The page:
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Why your pets should be in your estate plan

Many people never consider including their pets in their estate plan. They assume that a family member or friend will take their animals when they die. Perhaps someone has even promised to do so. However, things change.

Animal shelters are filled with dogs and cats that bit someone in their new family or that were taken in by someone who wasn't allowed to have pets or couldn't afford to take care of one.

By including your pets in your estate plan, you are helping ensure that they will be in a loving home and receive good care after you're gone. Fortunately, Arizona is one of the states that has provisions in the law for including pets in estate plans.

The first step is to select a caretaker (beneficiary) for your animals. Choose someone whom you trust and who already knows and loves your pets. Of course, be sure that this person agrees to take on this responsibility and will notify you if that changes.

If you don't know anyone you can count on as a caretaker, you may want to consider leaving your pets to a rescue organization that will find them a good home. Again, get their agreement to this.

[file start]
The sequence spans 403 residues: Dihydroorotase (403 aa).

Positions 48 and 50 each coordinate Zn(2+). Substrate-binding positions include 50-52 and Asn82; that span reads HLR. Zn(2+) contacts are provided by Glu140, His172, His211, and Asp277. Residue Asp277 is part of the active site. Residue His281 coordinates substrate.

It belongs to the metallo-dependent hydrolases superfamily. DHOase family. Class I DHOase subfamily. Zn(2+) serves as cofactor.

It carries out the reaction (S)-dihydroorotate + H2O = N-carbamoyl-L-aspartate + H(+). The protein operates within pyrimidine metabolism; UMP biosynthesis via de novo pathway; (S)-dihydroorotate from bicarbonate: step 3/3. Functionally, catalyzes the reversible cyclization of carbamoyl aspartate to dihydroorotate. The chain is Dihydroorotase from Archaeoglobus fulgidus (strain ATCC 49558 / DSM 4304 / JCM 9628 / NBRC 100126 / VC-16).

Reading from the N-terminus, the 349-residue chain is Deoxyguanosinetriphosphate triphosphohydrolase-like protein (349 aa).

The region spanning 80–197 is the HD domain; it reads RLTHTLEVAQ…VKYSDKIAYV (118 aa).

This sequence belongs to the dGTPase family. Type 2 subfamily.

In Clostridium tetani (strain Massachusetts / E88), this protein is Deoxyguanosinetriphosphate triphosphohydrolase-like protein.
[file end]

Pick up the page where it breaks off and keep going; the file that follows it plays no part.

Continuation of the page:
It's a good idea to leave money for the person or organization you've designated to care for your animals. Everyday pet care requires money, and veterinary bills can add up quickly. That is done by creating a pet trust.

Your estate planning attorney can help you draft language to specify that the money be used solely to care for your pets. You'll also need to designate what happens to any remaining funds when your last animal has died. You should provide instructions for finding another caregiver if your designated caregiver can't fulfill the responsibility.

Once you've determined who will leave your animals to (and they've agreed) and estimated how much money it will cost to care for them, your estate planning attorney can work to codify your wishes in your estate plan.

You can make it general enough to encompass whatever pets you may have when you pass away so that you don't have to change it every time you lose or adopt a pet. As with all other provisions of your estate plan, however, it's good to review your pet trust annually to see if changes are required.

Source: Bravo, "Don't Leave Pets Out of Estate Planning," Kristyn Pomranz, accessed May 09, 2018

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